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Maryland's National Register Properties



Photo credit: A. Dilcher, 1996
Antietam National Battlefield
Inventory No.: WA-II-477, WA-II-503, WA-III-117, WA-III-118
Date Listed: 10/15/1966
Location: , Shepherdstown Pike (MD 34), Gapland Road in Gathland State Park , Reno Monument Road , Sharpsburg, Gapland, Boonsboro, Washington County
Category: District
Period/Date of Construction: 1862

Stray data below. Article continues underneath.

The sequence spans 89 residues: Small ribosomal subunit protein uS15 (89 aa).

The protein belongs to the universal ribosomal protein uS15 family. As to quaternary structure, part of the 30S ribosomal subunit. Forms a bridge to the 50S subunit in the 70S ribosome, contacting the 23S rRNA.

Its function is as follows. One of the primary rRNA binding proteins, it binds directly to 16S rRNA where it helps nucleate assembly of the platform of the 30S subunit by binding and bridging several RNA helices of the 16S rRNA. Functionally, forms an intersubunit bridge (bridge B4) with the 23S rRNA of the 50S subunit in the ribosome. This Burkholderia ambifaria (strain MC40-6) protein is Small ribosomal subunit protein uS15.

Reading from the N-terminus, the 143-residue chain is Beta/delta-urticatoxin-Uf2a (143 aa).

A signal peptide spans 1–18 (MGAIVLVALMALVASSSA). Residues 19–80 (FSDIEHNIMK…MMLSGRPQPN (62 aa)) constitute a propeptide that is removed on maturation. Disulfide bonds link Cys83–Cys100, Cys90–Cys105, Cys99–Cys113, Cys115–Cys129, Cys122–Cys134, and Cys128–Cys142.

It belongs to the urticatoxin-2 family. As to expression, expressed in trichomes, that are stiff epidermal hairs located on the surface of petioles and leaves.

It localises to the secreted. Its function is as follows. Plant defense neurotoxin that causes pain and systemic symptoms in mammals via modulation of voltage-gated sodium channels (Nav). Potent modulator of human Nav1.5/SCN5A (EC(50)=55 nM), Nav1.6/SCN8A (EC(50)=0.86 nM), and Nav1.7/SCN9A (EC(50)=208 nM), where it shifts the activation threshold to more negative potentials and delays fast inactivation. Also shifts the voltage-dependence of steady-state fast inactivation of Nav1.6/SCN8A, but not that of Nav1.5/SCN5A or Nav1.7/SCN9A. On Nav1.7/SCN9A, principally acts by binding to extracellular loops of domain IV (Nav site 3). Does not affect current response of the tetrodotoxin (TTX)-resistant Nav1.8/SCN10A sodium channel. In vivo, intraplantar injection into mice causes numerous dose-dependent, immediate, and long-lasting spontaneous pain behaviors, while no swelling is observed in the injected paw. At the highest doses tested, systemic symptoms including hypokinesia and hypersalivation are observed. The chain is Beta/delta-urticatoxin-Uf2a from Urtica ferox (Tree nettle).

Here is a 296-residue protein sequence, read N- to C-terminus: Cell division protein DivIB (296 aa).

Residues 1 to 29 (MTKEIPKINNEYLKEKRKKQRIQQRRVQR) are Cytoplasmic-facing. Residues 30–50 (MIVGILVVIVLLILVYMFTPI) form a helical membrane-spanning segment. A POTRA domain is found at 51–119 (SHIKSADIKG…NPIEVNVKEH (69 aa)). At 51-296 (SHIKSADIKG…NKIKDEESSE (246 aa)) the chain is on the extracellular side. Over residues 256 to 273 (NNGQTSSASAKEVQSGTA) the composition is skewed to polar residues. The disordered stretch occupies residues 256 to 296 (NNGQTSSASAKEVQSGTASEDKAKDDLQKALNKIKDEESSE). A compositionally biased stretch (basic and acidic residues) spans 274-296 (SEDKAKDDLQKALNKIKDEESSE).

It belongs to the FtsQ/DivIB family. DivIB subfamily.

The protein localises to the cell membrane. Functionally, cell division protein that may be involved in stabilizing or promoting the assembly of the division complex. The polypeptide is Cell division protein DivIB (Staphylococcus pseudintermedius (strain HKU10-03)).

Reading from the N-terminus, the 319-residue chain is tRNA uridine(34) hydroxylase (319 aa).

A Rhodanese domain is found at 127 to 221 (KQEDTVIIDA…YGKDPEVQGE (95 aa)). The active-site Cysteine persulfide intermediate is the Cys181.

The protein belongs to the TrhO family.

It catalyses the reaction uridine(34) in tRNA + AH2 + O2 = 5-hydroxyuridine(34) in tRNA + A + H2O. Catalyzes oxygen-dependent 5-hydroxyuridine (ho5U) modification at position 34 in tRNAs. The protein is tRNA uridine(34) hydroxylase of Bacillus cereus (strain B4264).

Description: The Antietam National Battlefield is located near the Maryland bank of the Potomac River and along Antietam Creek north and east of the village of Sharpsburg, Maryland. On September 17, 1862, the Confederate Army of Northern Virginia occupied the heights around Sharpsburg. The Union forces coming westward from Boonsboro crossed the Antietam in the early morning of September 17 at the Upper or Hitt's Bridge (presently outside the park), at Pry's Ford below the Philip Pry farm, and at the Middle Bridge, where Antietam Creek was crossed by the road from Boonsboro to Sharpsburg. The afternoon of the same day, after fierce fighting, the Federals crossed the Antietam at the Lower or Burnside Bridge and at Snavely's Ford. North of Sharpsburg, the Confederate line of defense spread out along the Hagerstown Pike where early morning fighting of September 17th centered around the Poffenberger farm, the Miller farm (especially in the Miller cornfield), the West Woods, the East Woods, the North Woods, and the Dunker Church. Midday the battle moved southeast to the areas of the Piper, Mumma, and Roulette farms, and centered in the area of the Sunken Road, known to history as Bloody Lane. In the afternoon the fighting moved south of the Boonsboro-Sharpsburg Road first to the area around the Lower or Burnside Bridge, then up the heights across the Antietam through the Sherrick and Otto farms, until in the evening, the battle ended with the Federals almost at the edge of Sharpsburg at the present Hawkins Zouaves Monument near the Harpers Ferry-Sharpsburg Road. The present boundaries of the battlefield park include the area east of Antietam Creek up to the Boonsboro-Sharpsburg Road and the Philip Pry farm where Major General George B. McClellan, commander of the Union Arm of the Potomac, had his headquarters. The area of the battlefield also includes the Antietam National Cemetery at the eastern edge of Sharpsburg on the Boonsboro Road where 4,776 Federal soldiers are buried. The battlefield remains generally as it was in September of 1862, occupied by farms and farmland which is still cultivated. The historic farmhouses with their surrounding outbuildings are spread out across the battlefield. Architecturally, the farmhouses vary from 18th century clapboard houses to two-story fieldstone houses of the Greek Revival period. Sherrick House and Pry House are salient examples. The three non-contiguous parcels included in the battlefield boundary include the Lee Headquarters site within the village of Sharpsburg, the Reno Monument at Fox's Gap on South Mountain, and the War Correspondents Memorial Arch at Crampton's Gap on South Mountain. Significance: Antietam National Battlefield is significant because it was the scene of one of the major battles of the American Civil War. On September 17, 1862, Union and Confederate forces engaged in fierce, close combat that resulted in over 22,000 casualties, the bloodiest day of the Civil War. On the night of September 17th, both armies fell back exhausted and decimated by terrific losses. No fighting resumed on September 18th, and on that night, the Army of Northern Virginia retreated across the Potomac back into Virginia. Although no victory could be claimed for either side, McClellan's army did arrest the Confederate invasion into Maryland, spoiling Lee's plans of cutting off Northern supply lines to Washington. Because he chose not to pursue Lee into Virginia, McClellan was criticized severely and was removed as Commander in Chief of the Army of the Potomac by Lincoln on November 7, 1862. Using the expulsion of Lee's army from Maryland as an occasion to achieve a great propaganda victory, Lincoln issued the Emancipation Proclamation on September 23, 1862, releasing the slaves in the states at war with the Federal government and turning European popular opinion against the Confederacy. Thus, the Civil War was turned into a crusade against slavery as well as a war for the Union. The thin thread of Union victory at Antietam gave Lincoln the occasion for this masterstroke of political strategy, with its massive implications for American Negroes. The Battlefield and National Cemetery at Antietam are significant in that they represent an early attempt by Americans to memorialize and commemorate those who fought for their country in the Civil War.
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